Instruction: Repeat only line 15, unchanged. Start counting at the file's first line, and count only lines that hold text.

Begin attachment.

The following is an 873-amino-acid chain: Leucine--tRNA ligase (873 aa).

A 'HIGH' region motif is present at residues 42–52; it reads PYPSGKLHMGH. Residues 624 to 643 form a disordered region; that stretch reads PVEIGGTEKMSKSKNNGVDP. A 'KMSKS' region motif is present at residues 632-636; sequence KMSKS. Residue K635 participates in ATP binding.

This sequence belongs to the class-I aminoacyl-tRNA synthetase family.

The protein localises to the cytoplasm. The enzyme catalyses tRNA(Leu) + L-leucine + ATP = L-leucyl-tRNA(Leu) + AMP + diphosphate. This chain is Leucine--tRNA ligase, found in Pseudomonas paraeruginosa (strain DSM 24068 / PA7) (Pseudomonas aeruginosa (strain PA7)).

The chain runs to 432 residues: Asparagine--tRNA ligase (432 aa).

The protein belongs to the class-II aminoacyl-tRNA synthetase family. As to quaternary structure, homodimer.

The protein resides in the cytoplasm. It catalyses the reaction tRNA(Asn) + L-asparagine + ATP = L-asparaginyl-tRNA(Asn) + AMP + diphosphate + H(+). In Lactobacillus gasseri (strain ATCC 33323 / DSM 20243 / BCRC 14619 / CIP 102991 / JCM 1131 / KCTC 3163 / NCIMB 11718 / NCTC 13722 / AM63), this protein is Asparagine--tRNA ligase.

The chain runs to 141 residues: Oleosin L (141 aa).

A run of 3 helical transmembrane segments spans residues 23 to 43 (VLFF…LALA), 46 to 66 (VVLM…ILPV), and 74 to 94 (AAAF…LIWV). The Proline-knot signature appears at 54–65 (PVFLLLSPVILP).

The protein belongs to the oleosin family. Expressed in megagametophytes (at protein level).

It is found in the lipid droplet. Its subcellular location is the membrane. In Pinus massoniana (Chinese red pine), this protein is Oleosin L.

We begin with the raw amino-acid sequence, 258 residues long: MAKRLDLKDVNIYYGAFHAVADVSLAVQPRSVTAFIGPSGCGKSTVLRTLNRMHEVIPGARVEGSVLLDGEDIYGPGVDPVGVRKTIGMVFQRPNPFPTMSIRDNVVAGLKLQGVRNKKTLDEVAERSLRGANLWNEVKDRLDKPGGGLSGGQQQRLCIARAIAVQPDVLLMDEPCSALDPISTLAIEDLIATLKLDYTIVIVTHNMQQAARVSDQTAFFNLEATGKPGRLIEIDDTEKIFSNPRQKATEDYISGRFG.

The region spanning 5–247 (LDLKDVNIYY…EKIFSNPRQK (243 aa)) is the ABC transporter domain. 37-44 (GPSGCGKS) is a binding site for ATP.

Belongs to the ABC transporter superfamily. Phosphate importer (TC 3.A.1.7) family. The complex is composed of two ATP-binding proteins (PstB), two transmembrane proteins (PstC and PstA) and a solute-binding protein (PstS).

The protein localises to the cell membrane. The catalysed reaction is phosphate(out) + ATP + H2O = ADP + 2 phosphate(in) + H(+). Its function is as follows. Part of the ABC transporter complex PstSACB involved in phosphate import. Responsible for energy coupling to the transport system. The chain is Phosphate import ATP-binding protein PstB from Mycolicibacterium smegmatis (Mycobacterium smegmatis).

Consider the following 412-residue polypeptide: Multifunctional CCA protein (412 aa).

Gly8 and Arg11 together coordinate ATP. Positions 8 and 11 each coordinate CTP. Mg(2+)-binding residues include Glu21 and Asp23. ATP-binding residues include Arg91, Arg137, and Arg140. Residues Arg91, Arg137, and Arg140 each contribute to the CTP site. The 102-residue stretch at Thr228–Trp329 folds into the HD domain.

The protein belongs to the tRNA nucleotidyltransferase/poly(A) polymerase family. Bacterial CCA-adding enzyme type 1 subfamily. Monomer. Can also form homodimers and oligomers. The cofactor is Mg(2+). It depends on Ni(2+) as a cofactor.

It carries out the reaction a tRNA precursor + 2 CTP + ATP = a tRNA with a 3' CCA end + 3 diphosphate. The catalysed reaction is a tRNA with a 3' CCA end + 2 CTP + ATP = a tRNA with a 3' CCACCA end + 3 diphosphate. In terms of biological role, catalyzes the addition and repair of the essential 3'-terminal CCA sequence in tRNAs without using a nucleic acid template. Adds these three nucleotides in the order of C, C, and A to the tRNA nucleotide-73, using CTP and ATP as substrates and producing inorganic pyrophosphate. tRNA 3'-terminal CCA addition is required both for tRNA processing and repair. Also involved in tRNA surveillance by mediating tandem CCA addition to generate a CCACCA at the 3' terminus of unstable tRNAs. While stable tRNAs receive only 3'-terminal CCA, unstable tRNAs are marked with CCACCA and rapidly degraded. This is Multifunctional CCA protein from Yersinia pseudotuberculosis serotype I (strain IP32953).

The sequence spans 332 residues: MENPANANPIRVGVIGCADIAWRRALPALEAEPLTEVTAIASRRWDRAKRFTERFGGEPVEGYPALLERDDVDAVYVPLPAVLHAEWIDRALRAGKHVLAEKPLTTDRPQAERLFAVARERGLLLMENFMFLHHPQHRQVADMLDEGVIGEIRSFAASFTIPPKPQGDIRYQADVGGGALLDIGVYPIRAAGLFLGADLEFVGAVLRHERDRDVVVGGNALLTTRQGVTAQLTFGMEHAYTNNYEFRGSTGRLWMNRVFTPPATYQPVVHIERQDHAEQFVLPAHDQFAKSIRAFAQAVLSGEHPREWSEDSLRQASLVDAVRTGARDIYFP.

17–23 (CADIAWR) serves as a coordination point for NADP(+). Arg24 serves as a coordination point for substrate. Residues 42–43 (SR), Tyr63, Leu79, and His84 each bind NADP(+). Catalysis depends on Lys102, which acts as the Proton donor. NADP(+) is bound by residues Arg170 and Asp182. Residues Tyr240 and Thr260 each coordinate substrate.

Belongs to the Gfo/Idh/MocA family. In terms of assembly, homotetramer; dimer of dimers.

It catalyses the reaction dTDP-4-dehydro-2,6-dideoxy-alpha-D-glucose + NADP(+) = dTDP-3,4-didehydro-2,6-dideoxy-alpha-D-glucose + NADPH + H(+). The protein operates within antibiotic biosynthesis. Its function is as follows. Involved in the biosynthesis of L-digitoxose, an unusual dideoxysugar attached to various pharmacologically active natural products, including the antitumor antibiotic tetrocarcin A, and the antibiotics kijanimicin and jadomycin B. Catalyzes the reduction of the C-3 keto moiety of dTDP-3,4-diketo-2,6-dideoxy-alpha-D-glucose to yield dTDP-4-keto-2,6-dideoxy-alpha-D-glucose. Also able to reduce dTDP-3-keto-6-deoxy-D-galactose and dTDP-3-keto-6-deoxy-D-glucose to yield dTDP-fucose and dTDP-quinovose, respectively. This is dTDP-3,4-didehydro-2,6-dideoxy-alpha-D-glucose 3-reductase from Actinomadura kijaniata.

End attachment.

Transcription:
The protein localises to the cell membrane. The catalysed reaction is phosphate(out) + ATP + H2O = ADP + 2 phosphate(in) + H(+). Its function is as follows. Part of the ABC transporter complex PstSACB involved in phosphate import. Responsible for energy coupling to the transport system. The chain is Phosphate import ATP-binding protein PstB from Mycolicibacterium smegmatis (Mycobacterium smegmatis).